My desk always leans towards being in a state of chaos that it can’t entirely reach because it’s too small to go full chaos. Everything revolves around my laptop, which sits in the centre of the desk. Then I’ve got a bunch of stuff like a USB flash drive, portable hard drive, headphones, and a portable DVD drive sitting up there too, all waiting to be plugged in whenever I need them. Sometimes stacks of illegible rough notes add to the clutter. I peer at them and wonder what I was talking about!
When I get stuck in the writing process I reach for the Writer Emergency card deck pack that you can see in the snapshot. They were brought onto the market via a Kickstarter campaign a few years ago and offer a bunch of cool ideas to get into gear again. For some reason at the moment I have a twenty cent coin from Ireland hanging out on the desk too. My husband and I go to Ireland every year and I have no clue if this coin is from the last visit we just got back from a few weeks ago or some earlier occasion. It’ll probably remain there permanently where it can keep my sister-in-law’s scribbled phone number company.
The extra lamp is a necessity because when fluorescent light bulbs started to replace incandescent ones the den where I do most of my writing was just too dark without additional lightening. It’s the farthest room in the apartment from any windows so it’s a bit cave like. A fantastic illustration my husband did of some of my early young adult book characters hangs directly above the desk so if I look up I’m glancing at Nick and Sasha from I Know It’s Over, Finn and her dog Samsam from One Lonely Degree, Mason and Kat from The Lighter Side of Life and Death, and Ashlyn and Breckon from My Beating Teenage Heart.
A Jane Austen action figure hangs next to them to keep me inspired and underneath that sits a printer, an ancient laptop (which comes in handy whenever the current one is at the shop) and a filing cabinet which contains a mess of stuff from useless cables, professional paper work and a bulging file folder of newspaper articles that in theory I’ve saved to fuel possible future books but in reality which I never look at. I can’t concentrate hard enough to write at coffee shops or out anyplace so this room is where almost all my writing happens. Thanks for having me over to Bookhounds to talk about it.
ABOUT THE BOOK
Naomi doesn’t expect anything unusual from her annual family trip to visit her grandparents in Ireland. What she expects is to celebrate her thirteenth birthday, hang out with her friends Ciara and Shehan, and deal with her gran’s Alzheimer’s. What she finds is a country hit by an unexpected virus that rapidly infects the majority of the Irish population over the age of twenty-one.
Amnestic-Delirium Syndrome (ADS) starts off with memory loss, but the virus soon turns its victims aggravated, blank, or violent. Naomi and her friends must survive on their own, without lucid adults, cut off from the rest of the world, until a cure is found.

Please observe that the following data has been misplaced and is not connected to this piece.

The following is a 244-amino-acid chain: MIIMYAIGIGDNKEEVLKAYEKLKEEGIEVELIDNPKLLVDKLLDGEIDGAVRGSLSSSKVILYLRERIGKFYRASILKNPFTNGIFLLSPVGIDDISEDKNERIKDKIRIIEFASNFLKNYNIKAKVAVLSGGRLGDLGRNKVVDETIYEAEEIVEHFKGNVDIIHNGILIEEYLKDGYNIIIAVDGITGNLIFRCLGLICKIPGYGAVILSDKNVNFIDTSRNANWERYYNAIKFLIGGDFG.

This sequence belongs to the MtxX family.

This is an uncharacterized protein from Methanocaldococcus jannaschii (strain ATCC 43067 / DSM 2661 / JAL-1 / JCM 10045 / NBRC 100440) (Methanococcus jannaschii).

But there are whispers that ADS is not terrestrial, and soon Naomi and her friends learn the frightening truth: we are not alone.
Link to Goodreads:
ABOUT THE AUTHOR
Long before I was an author I was a fan of books about Winnie the Pooh, Babar, Madeline, Anne Shirley and anything by Judy Blume. Throughout high school my favourite class was English. No surprise, then, that most of my time spent at York University in Toronto was as an English major—not the traditional way to graduate with a B.A. (Hons) in film studies but a fine way to get a general arts education.
After getting my film studies degree I headed for Dublin, Ireland and spent the majority of the nineties there in forgettable jobs meeting unforgettable people and enjoying the buzz. I always believed I’d get around to writing in earnest eventually, and I began writing my first novel in a flat in Dublin and finished it in a Toronto suburb. By then I’d discovered that fiction about young people felt the freshest and most exciting to me. You have most of your life to be an adult but you only grow up once.
Currently residing near Toronto with my Dub husband, I’m an aunt to twenty-one nieces and nephews, and a great-aunt to two great-nephews. I became an Irish citizen in 2001 and continue to visit Dublin as often as I can while working on novels about young people.
My first young adult book, I Know It’s Over, came out with Random House in September 2008, and was followed by One Lonely Degree, The Lighter Side of Life and Death, My Beating Teenage Heart and sci-fi thriller Yesterday. I released Yesterday’s sequel, Tomorrow, in 2013 and put out my first adult novel, Come See About Me, as an ebook in June 2012. My most recent contemporary YA books, The Sweetest Thing You Can Sing and Delicate, were published by Cormorant Books’ Dancing Cat Books imprint in 2014 and 2015.
- Signed copy of Stricken by C.K. Kelly Martin (INT)